Between Provence and the Mediterranean
The Calanques is a coastal mountain range with few beaches. In rocky inlets, they are often difficult to reach, narrow, and overcrowded in summer with no amenities. We recommend the beaches in Marseille, Cassis, La Ciotat, and Côte Bleue which are more accessible and have amenities.
The Côte Bleue
The Côte Bleue - the blue coast - is 10 kilometres of vast, untouched coastline at the gateway to Marseille. Between the Mediterrean sea and Berre lagoon, this limestone range with calanques, cliffs, valleys, and plateaux has stunning panoramic viewpoints over the Frioul islands and the Phocean city.
L'étang de Berre
The Etang de Berre is one of the largest Mediterranean lagoons in Europe with small ports and Provencal villages, saffron cliffs pierced with troglodytic habitats, garrigues shrubland and pine forests, vast natural areas classified as Natura 2000, "Little Camargue" or "Provencal Venice", and supervised beaches under palm trees.
Étoile and Garlaban ranges
The Étoile mountain range separates Marseille from the Aix area in the north. Its southeastern part, on the Aubagne side, is home to the Garlaban massif, made famous by Marcel Pagnol. A major part of these hills, which shelter rich biodiversity, are now part of the Natura 2000 network and ffer spectacular hikes.
Cornerstone of the Aix landscape and muse of painter Paul Cézanne, Saint-Victoire peaks at over one thousand metres. This marvelous landscape is ideal for hiking and shelters exceptional biological diversity. 35 thousand hectares have been classified as a "Grand Site" by France.
Bendor and Les Embiez islands
With 7 hectares and a walking trail, Bendor is organised for tourists. Known for its floral biodiversity, calanques, and seabed, a refuge for birds, Les Embiez has walking and cycling discovery trails. The two islands were acquired by Marseille industrialist Paul Ricard in the 1950s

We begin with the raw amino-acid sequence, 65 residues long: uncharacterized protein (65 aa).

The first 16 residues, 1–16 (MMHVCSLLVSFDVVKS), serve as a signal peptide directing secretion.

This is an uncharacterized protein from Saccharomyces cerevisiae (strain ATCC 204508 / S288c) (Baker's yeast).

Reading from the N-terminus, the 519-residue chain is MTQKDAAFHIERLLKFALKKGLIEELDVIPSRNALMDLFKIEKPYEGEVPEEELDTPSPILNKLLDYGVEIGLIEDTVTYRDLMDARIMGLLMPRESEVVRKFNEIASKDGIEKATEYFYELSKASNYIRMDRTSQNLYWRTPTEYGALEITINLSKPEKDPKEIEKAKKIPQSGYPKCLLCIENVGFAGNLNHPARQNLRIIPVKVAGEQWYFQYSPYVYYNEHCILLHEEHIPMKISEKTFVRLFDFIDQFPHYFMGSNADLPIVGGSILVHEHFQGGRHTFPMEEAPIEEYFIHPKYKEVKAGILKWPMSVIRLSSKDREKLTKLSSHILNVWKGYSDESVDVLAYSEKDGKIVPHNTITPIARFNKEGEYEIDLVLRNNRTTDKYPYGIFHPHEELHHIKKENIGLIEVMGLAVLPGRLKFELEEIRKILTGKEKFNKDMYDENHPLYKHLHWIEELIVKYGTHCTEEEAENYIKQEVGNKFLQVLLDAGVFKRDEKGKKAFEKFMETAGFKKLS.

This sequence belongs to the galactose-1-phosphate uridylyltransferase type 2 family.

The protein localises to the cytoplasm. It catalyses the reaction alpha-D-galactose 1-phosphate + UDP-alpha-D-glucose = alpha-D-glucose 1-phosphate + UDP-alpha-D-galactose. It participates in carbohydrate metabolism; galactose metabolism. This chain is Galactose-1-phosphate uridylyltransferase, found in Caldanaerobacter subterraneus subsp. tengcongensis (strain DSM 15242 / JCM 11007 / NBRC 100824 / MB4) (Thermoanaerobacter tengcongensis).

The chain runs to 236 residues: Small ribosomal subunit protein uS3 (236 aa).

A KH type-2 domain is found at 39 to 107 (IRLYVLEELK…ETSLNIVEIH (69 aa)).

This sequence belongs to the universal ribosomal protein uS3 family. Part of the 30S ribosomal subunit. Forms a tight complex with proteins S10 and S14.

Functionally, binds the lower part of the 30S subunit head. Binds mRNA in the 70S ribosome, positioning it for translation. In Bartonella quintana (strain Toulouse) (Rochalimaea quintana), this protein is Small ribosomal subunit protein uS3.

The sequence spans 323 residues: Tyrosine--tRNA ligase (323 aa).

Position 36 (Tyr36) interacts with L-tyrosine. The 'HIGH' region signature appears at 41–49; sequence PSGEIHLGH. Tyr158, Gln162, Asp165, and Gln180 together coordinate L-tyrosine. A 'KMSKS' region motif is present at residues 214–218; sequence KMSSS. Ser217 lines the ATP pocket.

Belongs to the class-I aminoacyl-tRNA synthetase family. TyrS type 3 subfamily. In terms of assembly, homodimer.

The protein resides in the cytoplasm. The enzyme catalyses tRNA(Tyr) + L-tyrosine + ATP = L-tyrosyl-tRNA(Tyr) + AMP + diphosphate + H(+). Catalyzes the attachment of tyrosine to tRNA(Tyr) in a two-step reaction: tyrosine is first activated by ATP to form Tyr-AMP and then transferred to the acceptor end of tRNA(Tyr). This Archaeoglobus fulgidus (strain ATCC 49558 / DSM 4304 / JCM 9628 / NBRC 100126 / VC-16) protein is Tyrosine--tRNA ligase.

Port-Cros and Porquerolles islands
Protected from any major property development for over 50 years, Port-Cros and Porquerolles islands are exceptional natural heritage sites with stunning landscape with original flora and fauna on both land and at sea.
Regional Natural Parks
Sainte-Baume is an imposing mountain range and Provence's prealps. Visitors will find spectacular hikes and unusual discoveries including waterfalls, an abbey, a troglodyte chapel.
The Camargue is a delta opening onto the Mediterranean Sea featuring natural landscapes and cultural wealth including marshes, fields, and rice plantations, and home to wild pink flamingos and farmed bulls.
Located between the Durance and Vaucluse mountains, the Luberon is a blend of geographical formations and plant life that shelter extremely diversified flora and fauna. The area also abounds with exceptional cultural heritage with abbeys and hillside villages.
Hills and wetlands stretch from Salon to Tarascon where, between villages and castles, rich biodiversity finds refuge and flourishes. This mosaic of typically Provencal landscapes is ideal for hiking.